Well, it's that time of year again. The Super Bowl's history, spring training is just getting started, and the five and a half months of NBA Playoffs are still seven weeks away. And that can mean only one thing: tax season. Whether you prepare your own, roll the dice with a twenty-five year-old from H&R Block, or hire some fancy shmancy CPA, no other annual ritual drives us more bonkers. Thank God there's college basketball to keep us sane.
The NCAA Men's Division I Basketball Championship, also known as "March Madness," or "The Big Dance," or "Yet Another Opportunity To Gamble My Money Away," begins on March 20th. If you have no current plans to enter a March Madness office pool or other technically illegal endeavor, Pacatrue is hosting an online Yahoo Pick‘em contest (details available on his blog, sorry weblog), and while there’s no actual money at stake, you will get the chance to suffer devastating humiliation at the hands of the rest of us who know what we’re doing.
The first couple of weeks in March will be dominated by conference tournaments and the usual jockeying for favorable Championship Tournament seeding. Once the dust settles and the dance card is officially set on March 16th, I’ll be offering expert advice and inside tips so you’ll have supreme confidence in filling out your brackets, and, incidentally, I’ll have supreme confidence that I can beat you.
In the meantime, I thought it might be beneficial to relay some of the history and highlights of March Madnesses past, to instill in you a better appreciation for the significance of this event. Today though we’ll start simply by exploring the origin of the term “March Madness.”
While Brent Musburger is credited with associating March Madness with the NCAA Basketball Tournament in the early 80s, its origin goes all the way back to 1939. Henry Van Arsdale Porter, a coach and athletic administrator within the Illinois High School Association, wrote an article called “March Madness” for an in-house publication. It reads pretty much like an article written by a coach and athletic administrator for an in-house publication, wherein he waxes nonsensical about high school basketball, but it also has that added informally formal charm of an era when people still dressed up to attend sporting events. (If you’re interested, you can read it here.) But nevertheless, March Madness was born. Porter followed up this article with a poem, written in 1942, titled “Basketball Ides of March.” And as a treat for all of you writers-not-sports-fans who managed to make it this far, the poem has been recreated in its entirety below, without the express written consent of anyone.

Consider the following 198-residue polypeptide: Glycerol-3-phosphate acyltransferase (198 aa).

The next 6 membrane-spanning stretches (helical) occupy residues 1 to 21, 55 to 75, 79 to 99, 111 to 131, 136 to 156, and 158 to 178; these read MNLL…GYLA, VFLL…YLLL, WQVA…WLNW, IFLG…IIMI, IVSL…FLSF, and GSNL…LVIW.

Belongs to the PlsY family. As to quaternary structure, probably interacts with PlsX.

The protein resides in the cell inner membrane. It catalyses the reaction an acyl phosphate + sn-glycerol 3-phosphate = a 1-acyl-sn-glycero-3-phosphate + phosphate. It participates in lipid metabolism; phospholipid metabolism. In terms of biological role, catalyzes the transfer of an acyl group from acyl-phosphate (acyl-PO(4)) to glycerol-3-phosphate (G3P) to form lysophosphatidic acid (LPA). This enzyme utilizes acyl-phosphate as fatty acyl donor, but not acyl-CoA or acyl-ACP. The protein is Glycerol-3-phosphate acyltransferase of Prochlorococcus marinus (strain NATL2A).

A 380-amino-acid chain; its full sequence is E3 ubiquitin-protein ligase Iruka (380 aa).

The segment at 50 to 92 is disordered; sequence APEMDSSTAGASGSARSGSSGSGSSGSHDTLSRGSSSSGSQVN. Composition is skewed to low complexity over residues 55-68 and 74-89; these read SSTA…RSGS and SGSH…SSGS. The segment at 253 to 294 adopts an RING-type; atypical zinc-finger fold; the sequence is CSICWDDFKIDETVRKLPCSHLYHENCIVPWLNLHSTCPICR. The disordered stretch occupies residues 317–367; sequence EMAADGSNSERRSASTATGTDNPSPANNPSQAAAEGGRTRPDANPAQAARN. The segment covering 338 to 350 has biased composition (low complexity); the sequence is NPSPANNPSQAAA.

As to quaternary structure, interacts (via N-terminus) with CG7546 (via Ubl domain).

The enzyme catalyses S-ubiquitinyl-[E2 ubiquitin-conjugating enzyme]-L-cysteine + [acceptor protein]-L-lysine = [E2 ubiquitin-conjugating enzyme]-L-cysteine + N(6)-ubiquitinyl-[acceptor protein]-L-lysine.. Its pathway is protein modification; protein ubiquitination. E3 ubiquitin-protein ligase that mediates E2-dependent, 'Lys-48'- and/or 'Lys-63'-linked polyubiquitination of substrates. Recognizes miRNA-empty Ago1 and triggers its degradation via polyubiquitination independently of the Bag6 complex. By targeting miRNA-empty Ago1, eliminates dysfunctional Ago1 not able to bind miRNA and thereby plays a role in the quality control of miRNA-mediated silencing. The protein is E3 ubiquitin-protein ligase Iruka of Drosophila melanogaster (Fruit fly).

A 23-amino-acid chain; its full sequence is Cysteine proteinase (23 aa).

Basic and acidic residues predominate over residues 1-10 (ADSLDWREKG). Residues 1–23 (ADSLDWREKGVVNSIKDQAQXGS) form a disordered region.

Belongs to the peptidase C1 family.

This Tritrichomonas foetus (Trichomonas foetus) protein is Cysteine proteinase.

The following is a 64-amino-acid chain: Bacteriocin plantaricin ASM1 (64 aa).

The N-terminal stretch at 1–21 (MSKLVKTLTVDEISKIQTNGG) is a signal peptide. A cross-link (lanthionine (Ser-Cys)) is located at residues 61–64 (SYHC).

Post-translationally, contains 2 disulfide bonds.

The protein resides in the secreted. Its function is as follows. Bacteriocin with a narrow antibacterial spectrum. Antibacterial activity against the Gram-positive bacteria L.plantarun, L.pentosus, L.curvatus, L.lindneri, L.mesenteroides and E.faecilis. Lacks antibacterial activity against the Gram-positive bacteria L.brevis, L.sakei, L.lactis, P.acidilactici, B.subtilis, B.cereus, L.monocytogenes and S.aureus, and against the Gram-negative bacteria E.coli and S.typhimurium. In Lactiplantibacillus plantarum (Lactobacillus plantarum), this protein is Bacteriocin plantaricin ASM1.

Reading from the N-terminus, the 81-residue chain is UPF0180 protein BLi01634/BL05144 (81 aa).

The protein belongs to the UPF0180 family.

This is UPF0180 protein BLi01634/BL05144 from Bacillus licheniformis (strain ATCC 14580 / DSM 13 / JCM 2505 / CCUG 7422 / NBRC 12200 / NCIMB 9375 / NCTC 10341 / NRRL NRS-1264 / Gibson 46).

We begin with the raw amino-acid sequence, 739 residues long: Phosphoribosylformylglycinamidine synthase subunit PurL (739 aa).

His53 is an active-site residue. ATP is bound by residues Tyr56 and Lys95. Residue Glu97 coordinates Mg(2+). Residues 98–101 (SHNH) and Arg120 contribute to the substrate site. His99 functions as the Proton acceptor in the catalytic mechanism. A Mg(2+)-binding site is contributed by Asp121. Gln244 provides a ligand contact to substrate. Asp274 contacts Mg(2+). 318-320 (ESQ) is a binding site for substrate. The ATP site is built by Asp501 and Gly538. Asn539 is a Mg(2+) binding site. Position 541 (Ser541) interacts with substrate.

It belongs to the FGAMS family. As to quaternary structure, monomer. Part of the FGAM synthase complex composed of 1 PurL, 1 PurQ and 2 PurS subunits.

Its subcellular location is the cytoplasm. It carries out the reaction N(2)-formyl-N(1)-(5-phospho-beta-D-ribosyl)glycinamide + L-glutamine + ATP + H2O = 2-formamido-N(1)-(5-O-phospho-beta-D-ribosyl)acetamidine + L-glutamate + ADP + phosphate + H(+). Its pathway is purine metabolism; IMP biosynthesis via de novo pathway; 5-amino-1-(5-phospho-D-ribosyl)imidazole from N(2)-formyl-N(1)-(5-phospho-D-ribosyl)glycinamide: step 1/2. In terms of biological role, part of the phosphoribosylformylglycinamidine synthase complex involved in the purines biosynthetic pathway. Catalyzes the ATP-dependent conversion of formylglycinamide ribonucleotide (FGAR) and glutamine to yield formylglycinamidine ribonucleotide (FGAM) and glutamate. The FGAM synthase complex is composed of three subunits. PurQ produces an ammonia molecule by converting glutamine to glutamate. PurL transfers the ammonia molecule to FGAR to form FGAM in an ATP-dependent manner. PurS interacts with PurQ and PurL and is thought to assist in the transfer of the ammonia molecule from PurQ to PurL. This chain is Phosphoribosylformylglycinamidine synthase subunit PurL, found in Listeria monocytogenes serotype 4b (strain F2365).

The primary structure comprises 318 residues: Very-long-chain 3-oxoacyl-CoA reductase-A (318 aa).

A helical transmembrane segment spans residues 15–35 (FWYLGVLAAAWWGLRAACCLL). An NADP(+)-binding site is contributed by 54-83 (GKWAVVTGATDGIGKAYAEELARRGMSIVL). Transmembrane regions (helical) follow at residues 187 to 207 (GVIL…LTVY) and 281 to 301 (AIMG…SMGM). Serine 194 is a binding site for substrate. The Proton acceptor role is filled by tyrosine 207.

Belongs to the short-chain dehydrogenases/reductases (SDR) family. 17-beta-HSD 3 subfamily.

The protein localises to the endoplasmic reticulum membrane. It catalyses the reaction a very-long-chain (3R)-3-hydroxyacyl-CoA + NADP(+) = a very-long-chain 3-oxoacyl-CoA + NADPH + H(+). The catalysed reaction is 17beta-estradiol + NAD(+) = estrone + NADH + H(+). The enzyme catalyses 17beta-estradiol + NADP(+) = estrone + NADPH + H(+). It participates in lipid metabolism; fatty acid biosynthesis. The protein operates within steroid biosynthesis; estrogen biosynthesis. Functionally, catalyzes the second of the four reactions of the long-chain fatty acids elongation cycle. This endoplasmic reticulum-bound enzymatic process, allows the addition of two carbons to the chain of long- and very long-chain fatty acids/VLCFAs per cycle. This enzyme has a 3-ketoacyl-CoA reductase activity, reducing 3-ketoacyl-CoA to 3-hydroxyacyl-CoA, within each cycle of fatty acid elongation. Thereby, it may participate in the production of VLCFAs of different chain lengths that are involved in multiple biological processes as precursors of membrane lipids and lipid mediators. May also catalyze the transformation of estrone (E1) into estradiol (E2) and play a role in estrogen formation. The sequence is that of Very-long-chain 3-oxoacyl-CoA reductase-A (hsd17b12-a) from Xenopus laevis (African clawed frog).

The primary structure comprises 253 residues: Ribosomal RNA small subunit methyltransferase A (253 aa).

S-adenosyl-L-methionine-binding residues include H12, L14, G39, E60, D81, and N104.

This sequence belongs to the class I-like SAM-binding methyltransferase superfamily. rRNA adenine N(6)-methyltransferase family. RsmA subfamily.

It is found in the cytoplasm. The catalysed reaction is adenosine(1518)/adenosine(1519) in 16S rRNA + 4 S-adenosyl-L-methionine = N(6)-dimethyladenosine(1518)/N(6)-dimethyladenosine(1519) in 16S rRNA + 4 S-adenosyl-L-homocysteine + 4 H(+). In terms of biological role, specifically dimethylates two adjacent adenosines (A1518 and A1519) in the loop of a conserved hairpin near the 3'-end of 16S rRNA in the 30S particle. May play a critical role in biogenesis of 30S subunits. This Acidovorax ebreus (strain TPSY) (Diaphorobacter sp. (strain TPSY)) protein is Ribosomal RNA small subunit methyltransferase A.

Basketball Ides of March
The gym lights gleam like a beacon beam
And a million motors hum
In a good will flight on a Friday night;
For basketball beckons, "Come!"
A sharp-shooting mite is king tonight.
The Madness of March is running.
The winged feet fly, the ball sails high
And field goal hunters are gunning.
The colors clash as silk suits flash
And race on a shimmering floor.
Repressions die, and partisans vie
In a goal acclaiming roar.
On a Championship Trail toward a holy grail,
All fans are birds of a feather.
It's fiesta night and cares lie light
When the air is full of leather.
Since time began, the instincts of man
Prove cave and current men kin.
On tournament night the sage and the wight
Are relatives under the skin.
It's festival time, sans reason or rhyme
But with nation-wide appeal.
In a cyclone of hate, our ship of state
Rides high on an even keel.
With war nerves tense, the final defense
Is the courage, strength and will
In a million lives where freedom thrives
And liberty lingers still.
Now eagles fly and heroes die
Beneath some foreign arch
Let their sons tread where hate is dead
In a happy Madness of March.
Stay tuned for part two of this series, wherein I explain such oddities as the Gonzaga Flex Entry, bracketology, and Dick Vitale.
Any rebroadcast, retransmission, or other use of this post, without the express written consent of the NCAA, is strictly prohibited.